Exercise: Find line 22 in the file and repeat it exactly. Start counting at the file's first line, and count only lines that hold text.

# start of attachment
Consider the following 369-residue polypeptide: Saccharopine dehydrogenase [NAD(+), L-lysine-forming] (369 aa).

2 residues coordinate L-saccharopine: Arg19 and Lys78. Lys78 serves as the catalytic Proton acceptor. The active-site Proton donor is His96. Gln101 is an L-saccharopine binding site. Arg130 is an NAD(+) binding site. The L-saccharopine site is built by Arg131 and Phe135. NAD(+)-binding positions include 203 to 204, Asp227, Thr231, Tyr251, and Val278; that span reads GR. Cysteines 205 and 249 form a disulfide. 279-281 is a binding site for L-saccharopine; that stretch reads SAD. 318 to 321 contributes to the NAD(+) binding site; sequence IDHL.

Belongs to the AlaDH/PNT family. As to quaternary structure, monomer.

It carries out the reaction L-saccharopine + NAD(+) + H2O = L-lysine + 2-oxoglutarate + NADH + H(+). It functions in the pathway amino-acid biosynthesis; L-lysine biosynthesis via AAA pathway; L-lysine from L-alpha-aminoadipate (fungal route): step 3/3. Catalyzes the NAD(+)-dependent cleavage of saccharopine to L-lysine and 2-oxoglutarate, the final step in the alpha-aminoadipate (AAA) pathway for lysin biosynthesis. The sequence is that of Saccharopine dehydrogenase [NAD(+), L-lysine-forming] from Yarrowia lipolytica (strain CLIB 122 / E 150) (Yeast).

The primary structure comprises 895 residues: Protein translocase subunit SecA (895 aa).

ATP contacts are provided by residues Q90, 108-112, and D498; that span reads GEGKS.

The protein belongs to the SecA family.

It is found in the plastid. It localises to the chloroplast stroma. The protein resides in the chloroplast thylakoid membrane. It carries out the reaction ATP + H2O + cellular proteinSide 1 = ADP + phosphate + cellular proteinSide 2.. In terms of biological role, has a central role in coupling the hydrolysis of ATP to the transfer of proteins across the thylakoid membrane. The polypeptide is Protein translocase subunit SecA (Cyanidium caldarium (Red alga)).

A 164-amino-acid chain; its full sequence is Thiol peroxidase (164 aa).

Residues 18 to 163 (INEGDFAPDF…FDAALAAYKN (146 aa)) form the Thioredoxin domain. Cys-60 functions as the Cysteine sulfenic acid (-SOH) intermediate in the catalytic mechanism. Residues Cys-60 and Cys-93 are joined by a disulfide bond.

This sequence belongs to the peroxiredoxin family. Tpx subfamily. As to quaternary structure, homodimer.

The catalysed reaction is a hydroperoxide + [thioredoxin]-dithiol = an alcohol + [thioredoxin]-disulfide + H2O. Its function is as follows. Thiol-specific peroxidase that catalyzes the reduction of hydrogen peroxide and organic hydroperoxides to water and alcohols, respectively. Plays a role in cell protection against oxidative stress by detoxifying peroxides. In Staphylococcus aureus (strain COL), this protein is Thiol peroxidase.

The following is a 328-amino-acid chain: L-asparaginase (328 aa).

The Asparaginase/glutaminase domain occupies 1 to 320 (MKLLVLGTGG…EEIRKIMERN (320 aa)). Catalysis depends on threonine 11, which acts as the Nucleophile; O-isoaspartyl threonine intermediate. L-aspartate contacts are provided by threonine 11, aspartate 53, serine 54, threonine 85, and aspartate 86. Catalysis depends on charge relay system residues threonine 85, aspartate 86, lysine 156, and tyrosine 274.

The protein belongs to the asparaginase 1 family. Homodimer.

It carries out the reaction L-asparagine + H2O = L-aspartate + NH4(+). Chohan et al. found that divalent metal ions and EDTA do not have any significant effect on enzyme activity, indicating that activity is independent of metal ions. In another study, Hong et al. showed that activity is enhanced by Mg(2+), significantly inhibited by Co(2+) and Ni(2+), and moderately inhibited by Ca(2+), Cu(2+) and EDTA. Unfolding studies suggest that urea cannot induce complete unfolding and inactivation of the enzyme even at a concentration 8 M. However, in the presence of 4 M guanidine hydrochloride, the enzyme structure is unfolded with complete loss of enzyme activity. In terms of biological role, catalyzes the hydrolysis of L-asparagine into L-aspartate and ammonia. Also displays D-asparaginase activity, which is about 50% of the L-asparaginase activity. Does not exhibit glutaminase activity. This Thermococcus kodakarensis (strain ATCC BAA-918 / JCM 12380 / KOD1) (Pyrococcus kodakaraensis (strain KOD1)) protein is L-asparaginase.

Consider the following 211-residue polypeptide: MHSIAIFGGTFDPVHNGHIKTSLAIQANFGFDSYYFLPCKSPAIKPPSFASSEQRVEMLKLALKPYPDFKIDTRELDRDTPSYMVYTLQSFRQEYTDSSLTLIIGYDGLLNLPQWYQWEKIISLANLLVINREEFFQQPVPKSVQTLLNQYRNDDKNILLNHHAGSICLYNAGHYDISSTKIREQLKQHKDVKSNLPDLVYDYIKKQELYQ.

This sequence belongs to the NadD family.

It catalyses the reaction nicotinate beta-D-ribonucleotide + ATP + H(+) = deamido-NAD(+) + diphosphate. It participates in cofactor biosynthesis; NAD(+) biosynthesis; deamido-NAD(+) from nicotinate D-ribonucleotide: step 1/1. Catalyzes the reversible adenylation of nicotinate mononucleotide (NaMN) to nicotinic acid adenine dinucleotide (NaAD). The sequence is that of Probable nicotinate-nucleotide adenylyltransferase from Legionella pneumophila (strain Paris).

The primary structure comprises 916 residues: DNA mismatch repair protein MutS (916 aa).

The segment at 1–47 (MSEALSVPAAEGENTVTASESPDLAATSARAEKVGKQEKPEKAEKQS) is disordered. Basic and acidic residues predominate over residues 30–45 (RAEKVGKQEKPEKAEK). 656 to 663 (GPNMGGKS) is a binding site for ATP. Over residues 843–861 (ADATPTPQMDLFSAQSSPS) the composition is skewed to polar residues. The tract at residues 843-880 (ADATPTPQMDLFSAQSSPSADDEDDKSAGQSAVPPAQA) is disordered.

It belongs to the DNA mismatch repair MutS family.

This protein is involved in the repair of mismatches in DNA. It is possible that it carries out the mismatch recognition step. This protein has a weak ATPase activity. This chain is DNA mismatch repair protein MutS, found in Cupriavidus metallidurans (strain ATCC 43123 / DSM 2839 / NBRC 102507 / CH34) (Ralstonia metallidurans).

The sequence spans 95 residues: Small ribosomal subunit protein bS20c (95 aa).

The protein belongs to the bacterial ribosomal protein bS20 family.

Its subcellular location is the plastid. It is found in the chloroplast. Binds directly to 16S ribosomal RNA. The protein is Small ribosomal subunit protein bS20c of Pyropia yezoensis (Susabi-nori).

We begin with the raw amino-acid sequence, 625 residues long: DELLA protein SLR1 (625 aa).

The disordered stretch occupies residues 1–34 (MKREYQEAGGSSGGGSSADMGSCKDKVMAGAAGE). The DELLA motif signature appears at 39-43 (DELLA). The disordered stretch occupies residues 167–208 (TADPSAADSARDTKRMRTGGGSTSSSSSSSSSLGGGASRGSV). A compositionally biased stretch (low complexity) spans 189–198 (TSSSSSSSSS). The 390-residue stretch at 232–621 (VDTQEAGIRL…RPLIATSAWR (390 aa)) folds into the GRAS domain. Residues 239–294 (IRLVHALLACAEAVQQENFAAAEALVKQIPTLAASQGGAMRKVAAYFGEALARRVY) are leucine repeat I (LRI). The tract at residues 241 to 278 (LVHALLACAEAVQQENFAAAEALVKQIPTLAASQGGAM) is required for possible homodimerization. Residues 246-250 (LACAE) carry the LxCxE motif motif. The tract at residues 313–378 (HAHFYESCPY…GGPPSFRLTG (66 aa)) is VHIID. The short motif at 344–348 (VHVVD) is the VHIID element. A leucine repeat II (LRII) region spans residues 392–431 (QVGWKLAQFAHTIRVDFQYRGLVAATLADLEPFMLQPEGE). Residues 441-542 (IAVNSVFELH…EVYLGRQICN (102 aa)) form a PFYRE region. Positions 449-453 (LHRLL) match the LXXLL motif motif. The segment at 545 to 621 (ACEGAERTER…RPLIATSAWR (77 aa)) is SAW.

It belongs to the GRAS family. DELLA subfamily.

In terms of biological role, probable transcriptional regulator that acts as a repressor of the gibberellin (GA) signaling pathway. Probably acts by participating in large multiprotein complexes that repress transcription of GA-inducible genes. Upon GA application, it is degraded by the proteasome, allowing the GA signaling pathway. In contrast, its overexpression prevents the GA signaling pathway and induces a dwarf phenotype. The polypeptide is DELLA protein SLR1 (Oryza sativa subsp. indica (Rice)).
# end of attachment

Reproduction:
It belongs to the DNA mismatch repair MutS family.